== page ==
The S7t's manifestation of soundstage height is impressive too, and keenly felt in the polar-opposite – style-wise – electronica of Koan Sound's 'Funkblaster' [OWSLA-OWS004]. The speaker flexed its muscles here, maintaining rich, pure mid tones while its tweeter punched out high frequencies without finding a strident edge. The hard-hitting, multi-layered bass was served without bloom, mud or any feeling of colouration. Its stop-start nature is designed to engineer a jerky, robotic feel and the way these drivers recoiled with no overhang – perhaps a by-product of Perlisten's work with subwoofers? – accentuated the effect.

As the spec and PM's measurements reveal, this isn't the most bruising of loudspeakers when it comes to ultimate low-end extension, even running in vented mode. Yet it sounds completely in control all the way down, never putting a foot wrong with the memorable bassline in 'Billie Jean' [Thriller; CDEPC 85930], and still having more than enough output to do justice to Hans Zimmer's 'Cornfield Chase' [Interstellar OST, WaterTower Music; 44.1kHz/24-bit], where organ and strings are joined by thunderous bass details that readily flap trouser legs.

This short soundtrack instrumental is cinematic to the extreme, and through the S7t it left me reeling – apologies for anthropomorphising, but this floorstander seems to understand exactly what a piece of music is calling for, whether set to work with modern pop, jazz, hard rock or an orchestra. Gang Of Youths' 'In The Wake Of Your Leave' [Warner Music CD] sounded lush, with a size and edge to its snare drum but a sparkling flavour to the euphoric choral notes and vocals.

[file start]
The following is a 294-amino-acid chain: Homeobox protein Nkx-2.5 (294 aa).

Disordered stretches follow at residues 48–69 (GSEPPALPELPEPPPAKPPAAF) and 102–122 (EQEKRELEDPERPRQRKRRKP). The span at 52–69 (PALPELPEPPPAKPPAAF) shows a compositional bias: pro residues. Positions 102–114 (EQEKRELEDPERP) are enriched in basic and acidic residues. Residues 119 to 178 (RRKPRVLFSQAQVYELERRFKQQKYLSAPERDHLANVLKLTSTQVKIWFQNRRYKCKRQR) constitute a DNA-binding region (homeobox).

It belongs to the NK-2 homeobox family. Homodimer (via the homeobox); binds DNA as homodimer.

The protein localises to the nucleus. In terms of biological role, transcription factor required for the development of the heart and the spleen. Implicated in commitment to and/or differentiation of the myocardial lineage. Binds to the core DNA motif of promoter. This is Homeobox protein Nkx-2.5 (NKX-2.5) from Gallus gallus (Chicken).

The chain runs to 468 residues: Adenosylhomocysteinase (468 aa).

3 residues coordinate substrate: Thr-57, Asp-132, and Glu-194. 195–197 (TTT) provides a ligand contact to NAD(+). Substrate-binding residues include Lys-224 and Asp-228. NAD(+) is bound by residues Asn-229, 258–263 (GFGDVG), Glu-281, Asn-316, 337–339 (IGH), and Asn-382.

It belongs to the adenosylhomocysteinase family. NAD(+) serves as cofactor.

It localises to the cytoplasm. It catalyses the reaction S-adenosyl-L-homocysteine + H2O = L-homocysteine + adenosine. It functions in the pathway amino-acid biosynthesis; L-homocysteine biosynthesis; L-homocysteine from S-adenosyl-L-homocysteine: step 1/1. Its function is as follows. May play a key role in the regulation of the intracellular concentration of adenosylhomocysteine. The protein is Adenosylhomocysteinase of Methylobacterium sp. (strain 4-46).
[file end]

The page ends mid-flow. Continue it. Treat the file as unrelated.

Line diagram shows the position of the bass/mid crossover [top], DPC crossover between bracing struts [centre] and the two internal Helmholtz resonators [bottom]. The latter may be 'shorted' with foam plugs

On the other hand, Airbourne's 'Breakin' Outta Hell' [eponymous; Spinefarm Records SPINE799188] was fast, meaty and mean, even if its blues-rock mix did sound a little unadventurous. I've also heard Pink Floyd's 'Comfortably Numb' [The Wall; Pink Floyd Records, 96kHz/24-bit]… a lot. But another go through these flagship floorstanders wouldn't hurt. The tone of Roger Waters' bass guitar was exquisite, as was the more subtle low brass.

New Discoveries
Surprisingly, however, I felt I was hearing it in a way I hadn't before, not in terms of microscopic detail, but in imaging. And at this scale, this resolution and with this dynamic flavour, you remember why it's a track destined to lurk in every audiophile's collection. It was spine-tingling, emotional stuff, and I never wanted Gilmour to stop wailing.

As for getting a sense of the recording space, and painting a visual picture, the S7t doesn't fail. Rogrido y Gabriela's furious flamenco guitar jam 'Terracentric' [Mettavolution, Rubyworks; 44.1kHz/24-bit] had a degree of physicality that was tangible. The feeling of air being shifted by these speakers was palpable, as was the evocation of the duo on a small stage. Again, these speakers do 'loud' with real class so, naturally, you wouldn't buy the S7t (or SE) to play them quiet. But you should definitely think about buying them.

Hi-Fi News Verdict
New American brand Perlisten has hit a home run with its debut S7t floorstander. This is undoubtedly a technically clever loudspeaker, but engineered for one simple goal – making great-sounding music. It offers a large, involving soundstage, full control across the frequency band, effortless dynamics and ability to switch from up-and-at-'em rock to startling intimacy. What comes next? I'll be listening…

Perlisten Audio
Verona, WI, USA
Supplied by: Karma-AV Ltd, York
01423 358846